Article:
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After 9 Months, Why Is A Univ. Of Redlands Student Still Detained In A Tokyo Jail?

Kate Emmons via latimes.com

The prolonged imprisonment of a University of Redlands student in Japan has received major media attention in the States, and the U.S. government is aware of the situation.  So why is Julian Adame still in a Tokyo jail 9 months after his arrest on a seemingly minor infraction?  KVCR News spoke with one of Adame's closest friends about his condition and his upcoming trial.  Here's KVCR's Katie Trojano with more.

In May 2018 Julian Adame, A University of Redlands student, was imprisoned in Tokyo and charged with the obstruction of the performance of official duties. Nine months later, after his trial has repeatedly been delayed, Adame is still jailed in Tokyo Detention center.

Upon finishing his UoR study abroad program in Bali, Adame decided to travel to Japan. He planned to stay in Japan a few days before moving to Thailand to meet Kate Emmons, a friend and fellow UoR student. When Adame didn’t show up to meet Emmons in Thailand, she looked back in her text messages and Emmons realized that she hadn’t actually heard from Adame in multiple days.


“And at that point I called all the embassies and put out a social media blast seeing if anyone had heard from him and was later called back by the embassy and told that he'd been arrested.”


Days before he was apprehended, Julian Adame had been told told that is was common for criminals to dress as police officers and take advantage of foreigners. Kate Emmons said that this was the main reason that Adame resisted arrest.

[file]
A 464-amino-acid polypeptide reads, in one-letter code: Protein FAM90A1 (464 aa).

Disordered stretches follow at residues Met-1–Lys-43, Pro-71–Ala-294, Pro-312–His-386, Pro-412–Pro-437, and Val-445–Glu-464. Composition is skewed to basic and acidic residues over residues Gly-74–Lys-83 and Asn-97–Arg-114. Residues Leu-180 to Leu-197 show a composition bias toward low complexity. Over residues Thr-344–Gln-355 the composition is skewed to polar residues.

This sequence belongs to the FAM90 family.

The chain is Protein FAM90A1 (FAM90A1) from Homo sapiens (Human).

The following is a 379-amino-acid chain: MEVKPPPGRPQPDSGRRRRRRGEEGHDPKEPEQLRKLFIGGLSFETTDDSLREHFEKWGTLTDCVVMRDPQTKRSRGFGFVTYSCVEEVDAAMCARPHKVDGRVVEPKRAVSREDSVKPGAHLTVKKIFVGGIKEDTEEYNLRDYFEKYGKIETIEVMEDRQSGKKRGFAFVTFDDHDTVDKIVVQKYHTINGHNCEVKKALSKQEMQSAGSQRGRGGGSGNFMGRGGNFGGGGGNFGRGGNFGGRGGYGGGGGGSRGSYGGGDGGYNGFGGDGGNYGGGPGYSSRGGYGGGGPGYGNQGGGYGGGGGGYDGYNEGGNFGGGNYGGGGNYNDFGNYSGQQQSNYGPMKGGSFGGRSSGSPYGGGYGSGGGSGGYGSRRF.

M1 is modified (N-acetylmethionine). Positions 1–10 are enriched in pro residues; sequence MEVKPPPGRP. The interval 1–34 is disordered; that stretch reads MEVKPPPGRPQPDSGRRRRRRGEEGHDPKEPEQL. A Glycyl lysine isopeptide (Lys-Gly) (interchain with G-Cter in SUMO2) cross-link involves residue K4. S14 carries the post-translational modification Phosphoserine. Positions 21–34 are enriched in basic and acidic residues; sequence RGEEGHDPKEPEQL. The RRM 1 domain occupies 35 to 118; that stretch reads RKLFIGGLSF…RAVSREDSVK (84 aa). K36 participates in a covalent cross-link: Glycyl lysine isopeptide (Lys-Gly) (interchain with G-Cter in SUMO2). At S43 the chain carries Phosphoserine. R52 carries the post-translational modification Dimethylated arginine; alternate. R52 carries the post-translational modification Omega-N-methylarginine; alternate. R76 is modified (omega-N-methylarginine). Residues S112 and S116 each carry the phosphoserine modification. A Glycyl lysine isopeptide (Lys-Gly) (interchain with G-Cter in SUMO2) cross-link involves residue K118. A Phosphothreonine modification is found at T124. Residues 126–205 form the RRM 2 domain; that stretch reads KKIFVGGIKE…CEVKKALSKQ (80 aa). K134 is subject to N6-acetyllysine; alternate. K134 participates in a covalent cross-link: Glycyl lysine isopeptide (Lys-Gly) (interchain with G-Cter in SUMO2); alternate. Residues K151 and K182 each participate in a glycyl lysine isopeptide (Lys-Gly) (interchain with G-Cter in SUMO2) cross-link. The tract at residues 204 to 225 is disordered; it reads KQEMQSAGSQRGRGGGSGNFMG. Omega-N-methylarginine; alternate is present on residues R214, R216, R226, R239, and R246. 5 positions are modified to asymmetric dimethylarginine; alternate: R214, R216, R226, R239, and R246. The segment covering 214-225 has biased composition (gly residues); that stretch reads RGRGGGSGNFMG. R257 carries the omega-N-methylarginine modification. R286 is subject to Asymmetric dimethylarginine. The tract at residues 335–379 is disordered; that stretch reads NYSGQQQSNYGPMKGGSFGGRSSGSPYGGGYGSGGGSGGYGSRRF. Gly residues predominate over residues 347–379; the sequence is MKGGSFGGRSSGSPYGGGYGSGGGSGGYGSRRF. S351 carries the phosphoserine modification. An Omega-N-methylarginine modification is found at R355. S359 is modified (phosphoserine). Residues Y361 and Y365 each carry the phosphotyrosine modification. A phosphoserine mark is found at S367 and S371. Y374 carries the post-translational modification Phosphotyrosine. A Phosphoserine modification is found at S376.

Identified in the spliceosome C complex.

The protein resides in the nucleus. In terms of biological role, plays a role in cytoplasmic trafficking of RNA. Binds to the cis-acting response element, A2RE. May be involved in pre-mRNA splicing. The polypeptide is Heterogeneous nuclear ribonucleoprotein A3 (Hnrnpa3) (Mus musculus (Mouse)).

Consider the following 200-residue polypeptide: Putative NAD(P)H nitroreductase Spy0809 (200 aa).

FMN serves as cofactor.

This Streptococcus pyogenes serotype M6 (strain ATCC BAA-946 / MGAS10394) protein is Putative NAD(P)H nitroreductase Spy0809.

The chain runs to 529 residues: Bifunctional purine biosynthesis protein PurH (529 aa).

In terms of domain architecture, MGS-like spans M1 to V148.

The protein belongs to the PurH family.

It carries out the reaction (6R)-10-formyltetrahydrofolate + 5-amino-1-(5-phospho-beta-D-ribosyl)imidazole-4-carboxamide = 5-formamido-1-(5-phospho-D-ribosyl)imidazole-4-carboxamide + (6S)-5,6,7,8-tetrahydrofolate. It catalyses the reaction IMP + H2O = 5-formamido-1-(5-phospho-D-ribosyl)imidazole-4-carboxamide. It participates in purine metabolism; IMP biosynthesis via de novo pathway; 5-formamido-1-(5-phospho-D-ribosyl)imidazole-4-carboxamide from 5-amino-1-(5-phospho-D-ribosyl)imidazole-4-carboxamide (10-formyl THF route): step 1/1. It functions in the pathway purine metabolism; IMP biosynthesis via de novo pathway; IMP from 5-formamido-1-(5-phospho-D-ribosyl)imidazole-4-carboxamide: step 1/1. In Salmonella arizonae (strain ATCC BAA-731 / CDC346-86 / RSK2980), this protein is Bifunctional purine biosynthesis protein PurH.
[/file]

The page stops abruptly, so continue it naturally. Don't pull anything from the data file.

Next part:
“He’s awoken by police officers and they tell him he's broken a lamp and that he owes $900 for it. And at this point all of his companions had abandoned him and everything was lining up with the story that he was previously told so he's convinced that they're gang members and not police and then they moved him to a community police box where video footage is recorded of Julian saying 'You're going to kill me.'”


In the backyard of her house across the street from the University of Redlands, Emmons explained that Adame feared for his life at the time of his arrest-- convinced the “police” that arrested him were in fact gang members.


“And they transferred him according to Julian's memory of this to an unmarked vehicle where more officers got in that weren't in uniform, they drove him to his hostel where they obtained his passport and it was there that they I think attempted to handcuff Julian and I think he turned around, startled, and accidentally scuffed an officer with a flailing limb, but he's being charged with the obstruction of the performance of official duties, so I guess resisting arrest.”


The U.S. embassy wrote a diplomatic note on Adame’s behalf to the Ministry of Justice and Ministry of Foreign affairs in Japan. The note formally requested that the student’s case be expedited. The request was recently denied.


Julian Adame’s imprisonment in Tokyo has been covered by major news outlets in the U.S., with many headlines emphasizing the infamous broken lamp. Although the ordeal has captured public interest, Emmons is unsure if media attention will contribute to the expedition of Adame’s case in any concrete way.


“I think it’s been helpful in terms of spreading awareness about the case and a lot of strangers have been donating to the GoFundMe, which is so humbling, but I’m not so sure if it has helped expedite the case I don’t think we know that quite yet, we need to make sure the story is broadcasted in Japan and so I’m working with the embassy now to see if we can spread awareness there.”


Julian Adame’s trial has been delayed many times since his original detainment. His trial date has recently been pushed back until March 1st. Until then, Kate Emmons says that her friend and fellow University of Redlands student is doing his best to maintain his mental health and stay busy while he awaits trial in a Japanese jail cell.


“He was in the process of writing a book, which we all have told him this will make for great material. He writes every day he has a daily process of meditating praying, doing yoga and writing--  he does that at the beginning and ending of every day."